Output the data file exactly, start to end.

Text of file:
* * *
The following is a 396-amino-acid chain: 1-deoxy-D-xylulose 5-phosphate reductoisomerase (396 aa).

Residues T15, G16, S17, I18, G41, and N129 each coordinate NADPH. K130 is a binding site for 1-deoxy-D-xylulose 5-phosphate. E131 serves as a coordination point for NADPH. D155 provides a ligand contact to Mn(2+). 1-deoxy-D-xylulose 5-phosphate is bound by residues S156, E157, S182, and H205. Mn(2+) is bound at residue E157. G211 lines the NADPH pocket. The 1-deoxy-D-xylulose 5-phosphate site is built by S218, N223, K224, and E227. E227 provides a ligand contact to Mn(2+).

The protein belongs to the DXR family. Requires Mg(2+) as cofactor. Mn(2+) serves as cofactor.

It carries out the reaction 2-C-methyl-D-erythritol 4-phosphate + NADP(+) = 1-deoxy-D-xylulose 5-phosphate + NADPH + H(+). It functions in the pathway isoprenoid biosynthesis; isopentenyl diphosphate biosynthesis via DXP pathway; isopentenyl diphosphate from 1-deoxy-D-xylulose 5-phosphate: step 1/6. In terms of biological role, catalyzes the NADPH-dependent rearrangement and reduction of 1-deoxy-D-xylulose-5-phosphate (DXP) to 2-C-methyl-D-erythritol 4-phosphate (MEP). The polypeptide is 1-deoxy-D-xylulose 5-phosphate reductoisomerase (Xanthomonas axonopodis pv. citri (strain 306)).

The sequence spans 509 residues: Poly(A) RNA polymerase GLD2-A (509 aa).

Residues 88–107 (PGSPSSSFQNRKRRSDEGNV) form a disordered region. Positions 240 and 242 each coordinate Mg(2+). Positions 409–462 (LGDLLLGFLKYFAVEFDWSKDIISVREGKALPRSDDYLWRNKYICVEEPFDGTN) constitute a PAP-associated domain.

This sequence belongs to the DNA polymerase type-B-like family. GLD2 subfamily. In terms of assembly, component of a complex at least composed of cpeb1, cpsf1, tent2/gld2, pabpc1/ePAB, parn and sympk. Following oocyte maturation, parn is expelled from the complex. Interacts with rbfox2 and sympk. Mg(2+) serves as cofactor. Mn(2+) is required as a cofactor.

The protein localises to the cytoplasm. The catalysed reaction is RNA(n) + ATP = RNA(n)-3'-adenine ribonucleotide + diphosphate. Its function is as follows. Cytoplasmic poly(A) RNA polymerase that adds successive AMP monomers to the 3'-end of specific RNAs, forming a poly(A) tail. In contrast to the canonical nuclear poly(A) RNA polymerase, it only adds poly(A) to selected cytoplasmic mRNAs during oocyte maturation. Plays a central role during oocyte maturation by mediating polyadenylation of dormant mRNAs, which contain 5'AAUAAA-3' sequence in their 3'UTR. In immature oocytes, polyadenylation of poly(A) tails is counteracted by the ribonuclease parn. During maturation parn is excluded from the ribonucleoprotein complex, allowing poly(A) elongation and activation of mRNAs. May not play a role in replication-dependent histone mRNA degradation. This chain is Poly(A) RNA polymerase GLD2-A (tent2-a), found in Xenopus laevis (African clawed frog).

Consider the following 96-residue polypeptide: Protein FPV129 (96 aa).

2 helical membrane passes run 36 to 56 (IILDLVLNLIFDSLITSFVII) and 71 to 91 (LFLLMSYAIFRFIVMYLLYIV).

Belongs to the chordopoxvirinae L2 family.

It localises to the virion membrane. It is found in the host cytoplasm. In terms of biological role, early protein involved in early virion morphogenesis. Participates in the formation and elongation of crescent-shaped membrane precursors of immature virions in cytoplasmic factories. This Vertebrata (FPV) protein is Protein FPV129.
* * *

The following is a 396-amino-acid chain: 1-deoxy-D-xylulose 5-phosphate reductoisomerase (396 aa).

Residues T15, G16, S17, I18, G41, and N129 each coordinate NADPH. K130 is a binding site for 1-deoxy-D-xylulose 5-phosphate. E131 serves as a coordination point for NADPH. D155 provides a ligand contact to Mn(2+). 1-deoxy-D-xylulose 5-phosphate is bound by residues S156, E157, S182, and H205. Mn(2+) is bound at residue E157. G211 lines the NADPH pocket. The 1-deoxy-D-xylulose 5-phosphate site is built by S218, N223, K224, and E227. E227 provides a ligand contact to Mn(2+).

The protein belongs to the DXR family. Requires Mg(2+) as cofactor. Mn(2+) serves as cofactor.

It carries out the reaction 2-C-methyl-D-erythritol 4-phosphate + NADP(+) = 1-deoxy-D-xylulose 5-phosphate + NADPH + H(+). It functions in the pathway isoprenoid biosynthesis; isopentenyl diphosphate biosynthesis via DXP pathway; isopentenyl diphosphate from 1-deoxy-D-xylulose 5-phosphate: step 1/6. In terms of biological role, catalyzes the NADPH-dependent rearrangement and reduction of 1-deoxy-D-xylulose-5-phosphate (DXP) to 2-C-methyl-D-erythritol 4-phosphate (MEP). The polypeptide is 1-deoxy-D-xylulose 5-phosphate reductoisomerase (Xanthomonas axonopodis pv. citri (strain 306)).

The sequence spans 509 residues: Poly(A) RNA polymerase GLD2-A (509 aa).

Residues 88–107 (PGSPSSSFQNRKRRSDEGNV) form a disordered region. Positions 240 and 242 each coordinate Mg(2+). Positions 409–462 (LGDLLLGFLKYFAVEFDWSKDIISVREGKALPRSDDYLWRNKYICVEEPFDGTN) constitute a PAP-associated domain.

This sequence belongs to the DNA polymerase type-B-like family. GLD2 subfamily. In terms of assembly, component of a complex at least composed of cpeb1, cpsf1, tent2/gld2, pabpc1/ePAB, parn and sympk. Following oocyte maturation, parn is expelled from the complex. Interacts with rbfox2 and sympk. Mg(2+) serves as cofactor. Mn(2+) is required as a cofactor.

The protein localises to the cytoplasm. The catalysed reaction is RNA(n) + ATP = RNA(n)-3'-adenine ribonucleotide + diphosphate. Its function is as follows. Cytoplasmic poly(A) RNA polymerase that adds successive AMP monomers to the 3'-end of specific RNAs, forming a poly(A) tail. In contrast to the canonical nuclear poly(A) RNA polymerase, it only adds poly(A) to selected cytoplasmic mRNAs during oocyte maturation. Plays a central role during oocyte maturation by mediating polyadenylation of dormant mRNAs, which contain 5'AAUAAA-3' sequence in their 3'UTR. In immature oocytes, polyadenylation of poly(A) tails is counteracted by the ribonuclease parn. During maturation parn is excluded from the ribonucleoprotein complex, allowing poly(A) elongation and activation of mRNAs. May not play a role in replication-dependent histone mRNA degradation. This chain is Poly(A) RNA polymerase GLD2-A (tent2-a), found in Xenopus laevis (African clawed frog).

Consider the following 96-residue polypeptide: Protein FPV129 (96 aa).

2 helical membrane passes run 36 to 56 (IILDLVLNLIFDSLITSFVII) and 71 to 91 (LFLLMSYAIFRFIVMYLLYIV).

Belongs to the chordopoxvirinae L2 family.

It localises to the virion membrane. It is found in the host cytoplasm. In terms of biological role, early protein involved in early virion morphogenesis. Participates in the formation and elongation of crescent-shaped membrane precursors of immature virions in cytoplasmic factories. This Vertebrata (FPV) protein is Protein FPV129.